I Could Just Shoot Them!
Murder and mystery – as crime writers, we relish these words. And for many of us, firearms are the weapons of choice for finishing off fictional victims. However, I have a beef about how writers sometimes deal with firearms in their novels, to which I say:
I could just shoot them for not doing their homework!
My own research came early. I grew up on the furthest street up the side of a mountain in West Vancouver. We regularly had bears clawing the wooden front door and cougars roaming through our yard. With the forest mere feet away, we did not venture out into the woods without a rifle.
So – from an early age, I was handling firearms, specifically a 22 with sniper sights, a 30-0-6, and a shotgun. Later, I acquired a Marlin takedown carbine, which fit me perfectly. (Carbines are shorter than rifles; takedown carbines can be disassembled to about half their length.) In my thirties, I became proficient and competitive with a competition 22 handgun.
Which brings me to Things that drive me nuts in novels:
1. Magazines do not fall out of revolvers. Revolvers are called that for a reason: they have a rotating cylinder into which you load rounds of ammunition.
2. Revolvers are very nice for accuracy and reliability. “Six sure shots” are what we used to say. However, they need to be cocked. If you don’t cock a 38 or 45 caliber revolver, then your pull action has to be very, very strong – probably stronger than most women are comfortable doing. And that throws off your aim.
Which brings me to:
3. Don’t just have your character pull a gun and shoot. It drives me crazy when people just spray bullets all over the place. The character should aim. He or she should look down the sights of the firearm to line up with a target.
Example from School for Burglars (Alfred Hitchcock Mystery Magazine, July/August 2007) “She lifted the gun, lined up the sights and fired.”
4. Two-shot Derringers – the kind you can stick in a silk stocking if you are not worried about shooting your toes off – aren’t accurate worth a damn.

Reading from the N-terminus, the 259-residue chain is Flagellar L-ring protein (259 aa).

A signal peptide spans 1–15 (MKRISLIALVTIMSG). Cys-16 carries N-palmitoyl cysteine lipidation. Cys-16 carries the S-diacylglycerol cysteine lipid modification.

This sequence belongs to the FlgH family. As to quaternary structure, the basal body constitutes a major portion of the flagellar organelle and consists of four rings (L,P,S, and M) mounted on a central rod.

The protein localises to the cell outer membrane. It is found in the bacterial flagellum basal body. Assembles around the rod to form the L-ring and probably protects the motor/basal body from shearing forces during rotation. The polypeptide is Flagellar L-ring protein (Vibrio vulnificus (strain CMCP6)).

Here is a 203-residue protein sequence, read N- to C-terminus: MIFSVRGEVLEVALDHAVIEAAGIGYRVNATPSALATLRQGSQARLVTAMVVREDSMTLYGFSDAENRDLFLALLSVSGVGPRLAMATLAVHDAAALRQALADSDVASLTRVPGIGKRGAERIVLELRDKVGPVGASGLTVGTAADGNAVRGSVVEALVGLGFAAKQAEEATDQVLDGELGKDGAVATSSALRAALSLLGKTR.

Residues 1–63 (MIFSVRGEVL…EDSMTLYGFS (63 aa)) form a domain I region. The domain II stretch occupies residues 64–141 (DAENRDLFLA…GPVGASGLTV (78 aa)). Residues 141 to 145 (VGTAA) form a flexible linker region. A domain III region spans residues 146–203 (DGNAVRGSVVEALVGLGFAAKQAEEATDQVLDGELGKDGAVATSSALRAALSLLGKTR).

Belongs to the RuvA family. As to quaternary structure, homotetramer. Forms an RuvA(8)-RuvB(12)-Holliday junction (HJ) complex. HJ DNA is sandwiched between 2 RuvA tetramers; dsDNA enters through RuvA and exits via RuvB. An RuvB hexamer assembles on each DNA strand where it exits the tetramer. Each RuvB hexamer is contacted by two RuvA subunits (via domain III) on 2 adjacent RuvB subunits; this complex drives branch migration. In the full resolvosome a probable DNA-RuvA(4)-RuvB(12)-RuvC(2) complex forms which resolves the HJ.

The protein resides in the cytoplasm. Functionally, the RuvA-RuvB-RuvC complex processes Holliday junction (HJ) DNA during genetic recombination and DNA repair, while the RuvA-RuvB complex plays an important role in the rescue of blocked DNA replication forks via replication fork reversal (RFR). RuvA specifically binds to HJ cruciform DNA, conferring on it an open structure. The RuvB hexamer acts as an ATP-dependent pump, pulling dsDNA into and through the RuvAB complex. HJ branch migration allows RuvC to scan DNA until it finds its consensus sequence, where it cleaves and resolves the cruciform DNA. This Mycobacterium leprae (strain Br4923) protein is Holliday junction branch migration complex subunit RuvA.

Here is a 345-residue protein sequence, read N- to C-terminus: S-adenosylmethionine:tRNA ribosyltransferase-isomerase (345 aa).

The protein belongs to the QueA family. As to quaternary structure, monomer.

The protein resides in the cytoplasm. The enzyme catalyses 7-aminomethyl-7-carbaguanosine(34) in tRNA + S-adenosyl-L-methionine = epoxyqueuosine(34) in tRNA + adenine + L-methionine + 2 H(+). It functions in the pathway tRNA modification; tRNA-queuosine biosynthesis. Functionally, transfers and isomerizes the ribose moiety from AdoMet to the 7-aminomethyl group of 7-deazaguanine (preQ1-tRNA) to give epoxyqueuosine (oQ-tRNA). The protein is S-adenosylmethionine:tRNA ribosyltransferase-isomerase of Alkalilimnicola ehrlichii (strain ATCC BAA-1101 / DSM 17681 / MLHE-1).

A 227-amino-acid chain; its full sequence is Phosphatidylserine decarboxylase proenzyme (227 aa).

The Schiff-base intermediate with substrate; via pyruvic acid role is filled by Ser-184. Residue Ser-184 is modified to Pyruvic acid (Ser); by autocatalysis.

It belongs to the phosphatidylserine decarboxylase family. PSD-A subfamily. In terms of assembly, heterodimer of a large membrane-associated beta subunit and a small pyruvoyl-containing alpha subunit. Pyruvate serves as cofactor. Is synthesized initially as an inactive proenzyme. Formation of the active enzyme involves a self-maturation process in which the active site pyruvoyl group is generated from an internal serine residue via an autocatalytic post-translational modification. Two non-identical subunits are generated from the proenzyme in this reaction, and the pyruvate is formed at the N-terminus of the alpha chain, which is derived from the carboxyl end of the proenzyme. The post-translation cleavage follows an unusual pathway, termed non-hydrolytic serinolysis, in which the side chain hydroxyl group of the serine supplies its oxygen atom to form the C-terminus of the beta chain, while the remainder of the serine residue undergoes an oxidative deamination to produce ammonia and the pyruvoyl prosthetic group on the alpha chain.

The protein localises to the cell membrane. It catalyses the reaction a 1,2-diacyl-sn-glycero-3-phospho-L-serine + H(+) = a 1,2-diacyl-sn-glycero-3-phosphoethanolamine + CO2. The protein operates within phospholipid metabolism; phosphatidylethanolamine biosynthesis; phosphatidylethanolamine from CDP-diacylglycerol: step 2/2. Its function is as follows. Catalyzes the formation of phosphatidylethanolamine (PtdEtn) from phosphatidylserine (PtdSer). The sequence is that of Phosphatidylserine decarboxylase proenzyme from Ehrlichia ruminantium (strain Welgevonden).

5. Your petite protagonist will not pick up a 12 gauge shotgun, put it to her shoulder, and calmly fire. A shotgun will put not-so-petite me on my butt, if I try to shoot it like a rifle. I shoot from the hip. Even then, one might get bruised and knocked back. Better to give her a rifle, or takedown carbine.
6. About hair triggers: I nearly shot off my foot while holding a heavy crossbow with a hair trigger. Those things are dangerous! You don’t have to pull at all - a mere touch will fire them. You can use this to your advantage when writing, but be aware what it means.
Final words: If you are not completely familiar with firearms, why not stick to the tried and true methods of murder: the rope, the candlestick and the lead pipe.
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Melodie Campbell has a Commerce degree from Queen's University,
but it didn't take well. She has been a bank manager, marketing
director, comedy writer, college instructor and possibly the worst
runway model ever. Melodie has over 200 publications including
over 30 short stories and 100 humour credits. She has won five
awards for fiction.